Phenotypic and genotypic evaluation of fluoroquinolone resistance in clinical isolates of Staphylococcus aureus in Tehran
BACKGROUND: Fluoroquinolones are broad-spectrum antibiotics widely used in the treatment of bacterial infections such as Staphylococcus aureus isolates. Resistance to these antibiotics is increasing. MATERIAL/METHODS: The occurrence of mutations in the grlA and gyrA loci were evaluated in 69 fluoroquinolone-resistant S. aureus isolates from 2 teaching hospitals of Tehran University of Medical Sciences. RESULTS: Out of the 165 S. aureus isolates, 87 (52.7%) were resistant to methicillin and 69 (41.8%) were resistant to fluoroquinolone. Fluoroquinolone-resistant S. aureus isolates had a mutation at codon 80 in the grlA gene and different mutational combinations in the gyrA gene. These mutational combinations included 45 isolates at codons 84 and 86, 23 isolates at codons 84, 86 and 106 and 1 isolate at codons 84, 86 and 90. Fluoroquinolone-resistant S. aureus isolates were clustered into 33 PFGE types. CONCLUSIONS: The findings of this study show that the fluoroquinolone-resistant S. aureus strains isolated in the teaching hospitals in Tehran had multiple mutations in the QRDRs region of both grlA and gyrA genes.
Low dose ethanol potentiates indomethacin induced inhibition of wound re-epithelialization in duodenal monolayers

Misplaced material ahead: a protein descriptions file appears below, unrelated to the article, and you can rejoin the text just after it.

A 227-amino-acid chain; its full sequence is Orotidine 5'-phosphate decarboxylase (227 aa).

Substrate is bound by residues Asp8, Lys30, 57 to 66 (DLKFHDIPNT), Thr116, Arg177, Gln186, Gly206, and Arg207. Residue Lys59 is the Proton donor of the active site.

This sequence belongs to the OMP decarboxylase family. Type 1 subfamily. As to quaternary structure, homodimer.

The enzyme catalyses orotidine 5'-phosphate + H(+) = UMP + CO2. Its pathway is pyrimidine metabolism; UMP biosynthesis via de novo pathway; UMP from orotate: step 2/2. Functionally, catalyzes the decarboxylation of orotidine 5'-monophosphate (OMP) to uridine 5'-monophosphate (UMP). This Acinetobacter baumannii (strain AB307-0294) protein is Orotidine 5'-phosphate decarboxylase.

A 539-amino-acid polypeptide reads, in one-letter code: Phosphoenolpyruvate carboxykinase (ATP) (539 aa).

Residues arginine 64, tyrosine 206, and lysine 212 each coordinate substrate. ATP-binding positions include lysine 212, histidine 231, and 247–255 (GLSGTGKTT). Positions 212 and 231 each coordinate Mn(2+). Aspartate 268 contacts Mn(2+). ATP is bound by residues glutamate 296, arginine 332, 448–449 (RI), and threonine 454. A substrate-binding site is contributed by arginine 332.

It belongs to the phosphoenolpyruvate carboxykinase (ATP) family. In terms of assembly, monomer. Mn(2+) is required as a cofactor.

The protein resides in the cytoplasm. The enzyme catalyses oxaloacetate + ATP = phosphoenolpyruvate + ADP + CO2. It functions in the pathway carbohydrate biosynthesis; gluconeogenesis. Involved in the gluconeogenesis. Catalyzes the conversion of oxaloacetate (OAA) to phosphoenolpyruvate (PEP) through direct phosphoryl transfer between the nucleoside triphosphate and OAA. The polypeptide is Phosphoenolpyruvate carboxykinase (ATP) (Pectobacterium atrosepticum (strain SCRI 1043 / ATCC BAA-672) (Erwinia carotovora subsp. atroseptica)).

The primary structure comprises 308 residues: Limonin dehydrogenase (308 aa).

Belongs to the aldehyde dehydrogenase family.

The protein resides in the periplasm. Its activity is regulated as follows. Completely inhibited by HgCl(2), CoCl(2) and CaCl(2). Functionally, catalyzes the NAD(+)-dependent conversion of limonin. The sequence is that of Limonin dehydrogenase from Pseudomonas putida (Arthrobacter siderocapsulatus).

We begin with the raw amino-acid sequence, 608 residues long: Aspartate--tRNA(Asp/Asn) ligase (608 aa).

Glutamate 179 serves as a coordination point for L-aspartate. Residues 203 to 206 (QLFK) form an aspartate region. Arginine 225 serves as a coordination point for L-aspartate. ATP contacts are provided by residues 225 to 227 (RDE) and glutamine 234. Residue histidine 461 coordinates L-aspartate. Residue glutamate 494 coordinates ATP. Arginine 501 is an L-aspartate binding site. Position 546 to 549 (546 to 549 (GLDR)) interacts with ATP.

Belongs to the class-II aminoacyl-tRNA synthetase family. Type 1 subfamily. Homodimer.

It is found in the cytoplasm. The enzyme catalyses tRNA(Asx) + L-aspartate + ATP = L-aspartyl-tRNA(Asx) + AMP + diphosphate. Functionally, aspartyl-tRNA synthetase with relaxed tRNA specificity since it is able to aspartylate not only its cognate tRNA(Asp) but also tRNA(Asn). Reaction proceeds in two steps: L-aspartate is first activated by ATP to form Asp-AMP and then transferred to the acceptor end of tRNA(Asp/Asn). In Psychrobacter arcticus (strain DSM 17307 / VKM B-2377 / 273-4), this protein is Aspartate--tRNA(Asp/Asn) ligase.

Nonsteroidal anti-inflammatory drugs (NSAIDs) induce gastroduodenal mucosal injury and ulceration, and delay ulcer healing. In contrast, the effects of low dose ethanol in induction of gastroduodenal mucosal injury, and the subsequent wound repair remains unclear. The aim of this study was to determine, using an in-vitro duodenal epithelial wound model, whether low clinically relevant doses of ethanol or indomethacin interfere with the wound re-epithelialization of duodenal epithelial monolayers. The possible potentiating effect of ethanol on indomethacin modulation of duodenal re-epithelialization was also examined. In-vitro epithelial wounds were created in confluent IEC-6 duodenal epithelial monolayers by a razor blade scrape. Ethanol at low concentrations (0.25, 0.5, 0.75%) did not have significant effect on duodenal wound re-epithelialization. Similarly, low doses of indomethacin (.01,.05, 0.1 mM) also did not have a significant effect on wound re-epithelialization. However, the combination of ethanol (0.5 or 0.75%) and indomethacin (0.1mM) produced a marked inhibition of IEC-6 re-epithelialization. At the low doses used, ethanol and indomethacin (individually or in combination) did not have direct cytotoxic effect on IEC-6 cells. Ethanol or indomethacin (at the studied concentrations) had only minimal effect on the actin stress fibers in the cells at the migration front. However, in combination, they almost completely abolished the actin stress fibers at the migration front. These findings demonstrate that while low clinically relevant doses of ethanol and indomethacin individually do not affect re-epithelialization of wounded duodenal epithelial monolayers, in combination they produce a significant inhibition.